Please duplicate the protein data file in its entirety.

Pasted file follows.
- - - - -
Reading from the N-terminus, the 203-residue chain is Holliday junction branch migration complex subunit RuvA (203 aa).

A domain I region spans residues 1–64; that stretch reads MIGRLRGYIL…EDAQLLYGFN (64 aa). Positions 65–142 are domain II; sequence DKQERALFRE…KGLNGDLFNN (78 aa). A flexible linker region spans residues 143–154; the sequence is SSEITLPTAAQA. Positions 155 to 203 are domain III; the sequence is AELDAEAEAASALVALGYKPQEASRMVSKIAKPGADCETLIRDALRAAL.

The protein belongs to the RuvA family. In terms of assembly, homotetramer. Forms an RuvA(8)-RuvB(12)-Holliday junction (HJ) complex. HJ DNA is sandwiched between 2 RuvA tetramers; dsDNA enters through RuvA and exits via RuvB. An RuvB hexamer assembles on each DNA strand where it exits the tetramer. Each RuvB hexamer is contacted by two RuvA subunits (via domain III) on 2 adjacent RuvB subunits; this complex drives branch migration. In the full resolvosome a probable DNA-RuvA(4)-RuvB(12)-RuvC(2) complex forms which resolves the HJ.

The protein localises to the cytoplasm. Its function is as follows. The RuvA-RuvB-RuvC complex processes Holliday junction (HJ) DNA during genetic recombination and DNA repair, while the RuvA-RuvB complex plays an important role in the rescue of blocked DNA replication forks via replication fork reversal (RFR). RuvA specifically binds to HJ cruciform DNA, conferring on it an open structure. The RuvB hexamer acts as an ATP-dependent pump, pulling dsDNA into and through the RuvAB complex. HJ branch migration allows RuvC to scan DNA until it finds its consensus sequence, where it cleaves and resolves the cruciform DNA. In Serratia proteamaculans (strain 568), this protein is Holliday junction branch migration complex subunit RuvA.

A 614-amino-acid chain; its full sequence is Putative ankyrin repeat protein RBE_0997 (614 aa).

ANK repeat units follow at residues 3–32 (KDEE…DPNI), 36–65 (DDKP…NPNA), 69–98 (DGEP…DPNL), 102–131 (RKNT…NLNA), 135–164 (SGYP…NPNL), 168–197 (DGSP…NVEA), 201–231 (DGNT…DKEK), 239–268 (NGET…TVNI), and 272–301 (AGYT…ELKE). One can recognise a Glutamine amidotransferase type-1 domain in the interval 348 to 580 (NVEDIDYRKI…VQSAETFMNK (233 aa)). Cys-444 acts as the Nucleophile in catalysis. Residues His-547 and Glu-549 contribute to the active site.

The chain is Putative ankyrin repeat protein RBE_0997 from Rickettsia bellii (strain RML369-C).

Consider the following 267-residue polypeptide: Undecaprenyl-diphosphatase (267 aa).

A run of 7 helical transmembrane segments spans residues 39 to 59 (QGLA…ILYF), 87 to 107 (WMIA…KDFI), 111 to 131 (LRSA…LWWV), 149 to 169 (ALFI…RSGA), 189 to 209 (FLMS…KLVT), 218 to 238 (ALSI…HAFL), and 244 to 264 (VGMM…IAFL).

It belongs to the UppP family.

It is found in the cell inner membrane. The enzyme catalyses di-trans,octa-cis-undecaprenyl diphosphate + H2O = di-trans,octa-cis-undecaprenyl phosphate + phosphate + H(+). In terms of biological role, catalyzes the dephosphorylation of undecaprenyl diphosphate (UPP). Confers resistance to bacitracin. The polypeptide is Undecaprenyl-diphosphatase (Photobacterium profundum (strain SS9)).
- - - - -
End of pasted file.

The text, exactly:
Reading from the N-terminus, the 203-residue chain is Holliday junction branch migration complex subunit RuvA (203 aa).

A domain I region spans residues 1–64; that stretch reads MIGRLRGYIL…EDAQLLYGFN (64 aa). Positions 65–142 are domain II; sequence DKQERALFRE…KGLNGDLFNN (78 aa). A flexible linker region spans residues 143–154; the sequence is SSEITLPTAAQA. Positions 155 to 203 are domain III; the sequence is AELDAEAEAASALVALGYKPQEASRMVSKIAKPGADCETLIRDALRAAL.

The protein belongs to the RuvA family. In terms of assembly, homotetramer. Forms an RuvA(8)-RuvB(12)-Holliday junction (HJ) complex. HJ DNA is sandwiched between 2 RuvA tetramers; dsDNA enters through RuvA and exits via RuvB. An RuvB hexamer assembles on each DNA strand where it exits the tetramer. Each RuvB hexamer is contacted by two RuvA subunits (via domain III) on 2 adjacent RuvB subunits; this complex drives branch migration. In the full resolvosome a probable DNA-RuvA(4)-RuvB(12)-RuvC(2) complex forms which resolves the HJ.

The protein localises to the cytoplasm. Its function is as follows. The RuvA-RuvB-RuvC complex processes Holliday junction (HJ) DNA during genetic recombination and DNA repair, while the RuvA-RuvB complex plays an important role in the rescue of blocked DNA replication forks via replication fork reversal (RFR). RuvA specifically binds to HJ cruciform DNA, conferring on it an open structure. The RuvB hexamer acts as an ATP-dependent pump, pulling dsDNA into and through the RuvAB complex. HJ branch migration allows RuvC to scan DNA until it finds its consensus sequence, where it cleaves and resolves the cruciform DNA. In Serratia proteamaculans (strain 568), this protein is Holliday junction branch migration complex subunit RuvA.

A 614-amino-acid chain; its full sequence is Putative ankyrin repeat protein RBE_0997 (614 aa).

ANK repeat units follow at residues 3–32 (KDEE…DPNI), 36–65 (DDKP…NPNA), 69–98 (DGEP…DPNL), 102–131 (RKNT…NLNA), 135–164 (SGYP…NPNL), 168–197 (DGSP…NVEA), 201–231 (DGNT…DKEK), 239–268 (NGET…TVNI), and 272–301 (AGYT…ELKE). One can recognise a Glutamine amidotransferase type-1 domain in the interval 348 to 580 (NVEDIDYRKI…VQSAETFMNK (233 aa)). Cys-444 acts as the Nucleophile in catalysis. Residues His-547 and Glu-549 contribute to the active site.

The chain is Putative ankyrin repeat protein RBE_0997 from Rickettsia bellii (strain RML369-C).

Consider the following 267-residue polypeptide: Undecaprenyl-diphosphatase (267 aa).

A run of 7 helical transmembrane segments spans residues 39 to 59 (QGLA…ILYF), 87 to 107 (WMIA…KDFI), 111 to 131 (LRSA…LWWV), 149 to 169 (ALFI…RSGA), 189 to 209 (FLMS…KLVT), 218 to 238 (ALSI…HAFL), and 244 to 264 (VGMM…IAFL).

It belongs to the UppP family.

It is found in the cell inner membrane. The enzyme catalyses di-trans,octa-cis-undecaprenyl diphosphate + H2O = di-trans,octa-cis-undecaprenyl phosphate + phosphate + H(+). In terms of biological role, catalyzes the dephosphorylation of undecaprenyl diphosphate (UPP). Confers resistance to bacitracin. The polypeptide is Undecaprenyl-diphosphatase (Photobacterium profundum (strain SS9)).